By Chris McGrath
The breeding of Thoroughbreds being such a notoriously long game, a dispersal as uncommon as this one offers the most privileged of short cuts. It's as though you can transplant an oak overnight from a mature plantation. Someone else has put in all the necessary, painstaking seasons, years, decades since the acorns were first sown.
So it's a given, absolutely, that the root-and-branch dismantling of Pin Oak Stud into the Lexington lumberyards next week–two dozen mares, fillies and weanlings at Fasig-Tipton on Sunday evening, with 14 yearlings to follow across town at Keeneland–will partly be so coveted simply because of the sheer span of time devoted to its cultivation by Josephine Abercrombie.
But if it is quite remarkable for a breeding program still flourishing in 2021 to have been in the same two hands since the 1950s, then it must be unique for even such longevity to remain secondary–in terms of making Pin Oak Stud what it is–to the flair of its supervision.
Very few human beings are favored both by nearly a full century of vigor, and the material resources to match. But fewer yet can say that they have maximized those twin benedictions as exhaustively as this woman whose true riches, and distinction, abide far deeper than worldly fortune. As it is, her vitality has been able to sustain so many parallel “biographies” that even 95 years seem inadequate to encompass their range. By now too familiar to require reprising, these include colorful careers in boxing promotion, saddlebreds, skiing and ballroom dancing; much philanthropic commitment, notably as founder of The Lexington School; not to mention five marriages–and five divorces! But nothing has ever surpassed the Thoroughbred in her affections.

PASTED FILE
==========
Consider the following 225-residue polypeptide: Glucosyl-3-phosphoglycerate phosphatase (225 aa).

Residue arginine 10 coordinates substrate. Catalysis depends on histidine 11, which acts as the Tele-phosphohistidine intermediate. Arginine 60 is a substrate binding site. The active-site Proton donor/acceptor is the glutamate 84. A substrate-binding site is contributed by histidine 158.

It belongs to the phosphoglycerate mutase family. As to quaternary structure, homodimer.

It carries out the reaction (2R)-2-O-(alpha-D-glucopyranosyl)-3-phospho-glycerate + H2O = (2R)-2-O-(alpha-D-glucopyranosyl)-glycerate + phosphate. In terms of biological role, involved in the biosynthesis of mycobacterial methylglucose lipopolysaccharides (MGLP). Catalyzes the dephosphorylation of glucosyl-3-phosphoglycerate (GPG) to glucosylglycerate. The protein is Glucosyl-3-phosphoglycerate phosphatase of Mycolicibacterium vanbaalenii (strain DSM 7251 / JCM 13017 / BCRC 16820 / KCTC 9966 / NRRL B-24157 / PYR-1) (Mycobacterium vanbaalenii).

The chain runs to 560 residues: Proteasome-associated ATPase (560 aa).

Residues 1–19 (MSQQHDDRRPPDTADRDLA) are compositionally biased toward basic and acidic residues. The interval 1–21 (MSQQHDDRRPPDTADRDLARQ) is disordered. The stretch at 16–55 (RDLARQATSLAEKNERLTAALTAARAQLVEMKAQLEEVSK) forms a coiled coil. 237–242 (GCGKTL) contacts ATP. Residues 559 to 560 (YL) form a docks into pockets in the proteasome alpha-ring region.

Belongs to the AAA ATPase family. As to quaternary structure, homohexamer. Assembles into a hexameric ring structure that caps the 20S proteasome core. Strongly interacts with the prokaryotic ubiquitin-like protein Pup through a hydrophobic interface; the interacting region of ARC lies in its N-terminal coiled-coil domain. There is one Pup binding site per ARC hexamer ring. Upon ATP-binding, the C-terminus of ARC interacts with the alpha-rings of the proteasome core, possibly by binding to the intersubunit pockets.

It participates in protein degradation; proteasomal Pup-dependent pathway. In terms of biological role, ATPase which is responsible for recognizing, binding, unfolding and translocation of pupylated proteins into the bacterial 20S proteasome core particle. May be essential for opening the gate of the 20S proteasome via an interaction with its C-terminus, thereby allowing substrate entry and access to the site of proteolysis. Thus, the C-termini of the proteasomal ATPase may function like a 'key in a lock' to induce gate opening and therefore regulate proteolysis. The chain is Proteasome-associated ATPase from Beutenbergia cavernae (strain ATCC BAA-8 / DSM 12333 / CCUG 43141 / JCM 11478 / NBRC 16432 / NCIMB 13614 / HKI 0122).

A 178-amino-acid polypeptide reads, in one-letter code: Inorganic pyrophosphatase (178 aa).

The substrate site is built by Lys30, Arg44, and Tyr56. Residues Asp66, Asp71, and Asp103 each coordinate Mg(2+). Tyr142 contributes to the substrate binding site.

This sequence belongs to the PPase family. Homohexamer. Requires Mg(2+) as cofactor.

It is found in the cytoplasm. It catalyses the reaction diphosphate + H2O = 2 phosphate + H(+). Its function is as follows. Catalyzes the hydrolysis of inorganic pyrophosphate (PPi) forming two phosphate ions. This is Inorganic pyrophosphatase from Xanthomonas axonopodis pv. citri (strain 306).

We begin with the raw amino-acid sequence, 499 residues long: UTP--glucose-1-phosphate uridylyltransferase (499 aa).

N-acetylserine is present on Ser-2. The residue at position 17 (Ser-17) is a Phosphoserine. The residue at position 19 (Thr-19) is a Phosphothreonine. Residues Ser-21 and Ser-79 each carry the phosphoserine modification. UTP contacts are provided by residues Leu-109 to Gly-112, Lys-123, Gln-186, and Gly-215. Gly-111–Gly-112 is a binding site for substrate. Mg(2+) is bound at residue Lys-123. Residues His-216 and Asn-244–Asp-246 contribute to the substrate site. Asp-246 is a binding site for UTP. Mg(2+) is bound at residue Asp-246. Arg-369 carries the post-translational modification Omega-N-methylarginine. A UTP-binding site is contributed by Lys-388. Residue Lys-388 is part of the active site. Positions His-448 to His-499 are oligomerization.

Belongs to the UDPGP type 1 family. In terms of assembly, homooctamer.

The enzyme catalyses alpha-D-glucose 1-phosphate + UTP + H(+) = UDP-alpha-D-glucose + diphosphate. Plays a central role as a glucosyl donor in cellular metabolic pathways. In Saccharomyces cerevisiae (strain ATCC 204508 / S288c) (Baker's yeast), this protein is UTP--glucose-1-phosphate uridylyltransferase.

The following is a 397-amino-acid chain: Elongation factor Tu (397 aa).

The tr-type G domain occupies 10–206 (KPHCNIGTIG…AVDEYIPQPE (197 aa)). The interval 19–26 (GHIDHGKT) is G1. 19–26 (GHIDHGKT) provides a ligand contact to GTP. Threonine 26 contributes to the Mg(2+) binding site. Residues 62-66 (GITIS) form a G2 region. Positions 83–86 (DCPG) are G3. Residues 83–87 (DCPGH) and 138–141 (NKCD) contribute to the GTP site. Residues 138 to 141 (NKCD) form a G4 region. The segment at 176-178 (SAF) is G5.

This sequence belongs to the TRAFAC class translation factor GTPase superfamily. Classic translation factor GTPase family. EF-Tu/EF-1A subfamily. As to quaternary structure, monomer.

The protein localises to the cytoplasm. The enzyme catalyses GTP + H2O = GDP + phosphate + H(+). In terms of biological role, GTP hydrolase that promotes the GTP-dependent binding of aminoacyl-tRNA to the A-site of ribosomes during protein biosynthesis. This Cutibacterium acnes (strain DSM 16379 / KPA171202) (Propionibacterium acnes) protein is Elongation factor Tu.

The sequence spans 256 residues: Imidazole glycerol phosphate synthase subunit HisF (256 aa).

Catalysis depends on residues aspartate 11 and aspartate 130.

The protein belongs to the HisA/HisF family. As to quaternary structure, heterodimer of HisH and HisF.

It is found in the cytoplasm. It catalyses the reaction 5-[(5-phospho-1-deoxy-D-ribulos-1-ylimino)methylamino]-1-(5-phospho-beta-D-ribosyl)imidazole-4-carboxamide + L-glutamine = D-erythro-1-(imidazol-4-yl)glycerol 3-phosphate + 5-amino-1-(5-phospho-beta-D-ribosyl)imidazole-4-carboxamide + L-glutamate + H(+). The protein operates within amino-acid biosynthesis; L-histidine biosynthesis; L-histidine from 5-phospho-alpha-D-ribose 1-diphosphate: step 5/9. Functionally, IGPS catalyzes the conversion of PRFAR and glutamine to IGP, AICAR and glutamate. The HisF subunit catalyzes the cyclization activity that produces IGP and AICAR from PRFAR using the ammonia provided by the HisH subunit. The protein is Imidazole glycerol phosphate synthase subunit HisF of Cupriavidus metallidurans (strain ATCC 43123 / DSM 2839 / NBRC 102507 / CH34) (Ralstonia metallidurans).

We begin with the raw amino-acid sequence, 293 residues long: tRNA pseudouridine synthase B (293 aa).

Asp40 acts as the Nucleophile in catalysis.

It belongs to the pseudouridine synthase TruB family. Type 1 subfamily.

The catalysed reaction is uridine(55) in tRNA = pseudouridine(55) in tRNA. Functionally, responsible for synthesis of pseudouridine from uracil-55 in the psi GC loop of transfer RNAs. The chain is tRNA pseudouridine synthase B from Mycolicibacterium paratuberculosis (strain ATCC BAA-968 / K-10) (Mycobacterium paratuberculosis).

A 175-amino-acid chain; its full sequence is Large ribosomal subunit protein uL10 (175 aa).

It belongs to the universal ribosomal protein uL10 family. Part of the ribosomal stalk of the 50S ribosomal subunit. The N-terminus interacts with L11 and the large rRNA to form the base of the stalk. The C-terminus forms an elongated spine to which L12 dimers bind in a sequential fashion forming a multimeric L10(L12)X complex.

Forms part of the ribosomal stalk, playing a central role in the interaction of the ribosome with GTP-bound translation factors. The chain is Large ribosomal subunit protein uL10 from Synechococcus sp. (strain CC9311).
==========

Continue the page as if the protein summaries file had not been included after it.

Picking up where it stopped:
“Ms. Abercrombie has certainly led an amazing life,” says her long-serving farm manager, Clifford Barry. “But you know what, she'd tell you this, this has been her real love all the way through: being here on the farm, and developing these horses. It was something she really cherished and really took hold of, something she never took for granted. She always felt that if she could bring that passion to it, every day, success would follow. And I know that riding round the farm now, admiring the property, she would wish her dad she could see what she has done here.”
That was Houston oilman J.S. Abercrombie, whose eureka moment came with the blowout preventer, since used on oil wells all round the world. He went into Harry Cameron's toolshop and sketched out his idea on the dirt flooring with a stick. That was the start of Cameron Iron Works, and everything that followed.
Father and daughter shared a love of horses, and a ranch was soon acquired in Texas. He loved pin oaks, and ordered a bunch of them to be planted around the property. Some time later a visitor from New York looked around and told him there wasn't one pin oak on the place. These were all water oaks!
There was more arboreal precision when it came to planting up new land in Kentucky. Josephine made her first yearling purchases in a partnership, including her father, way back in 1949. Three years later they bought 1,348 acres of Woodford County, subsequently birthplace of a series of elite performers including 1976 Preakness winner Elocutionist (Gallant Romeo). But even greater success would attend the development of a new, slightly smaller estate nearby, in the 1980s, with homebred Peaks And Valleys (Mt. Livermore) perhaps the turning point in becoming Canadian Horse of the Year–in the process qualifying Abercrombie as Thoroughbred Breeder of the Year in 1995. Many other decorations and awards have ensued, while the Pin Oak legacy was further secured by such influential sires as Sky Classic (Nijinsky) and Maria's Mon (Wavering Monarch), with two homebred stallions still operating in Broken Vow (Unbridled) and Alternation (Distorted Humor). Though a premature loss at 14, Maria's Mon managed to sire two Kentucky Derby winners in Monarchos and Super Saver.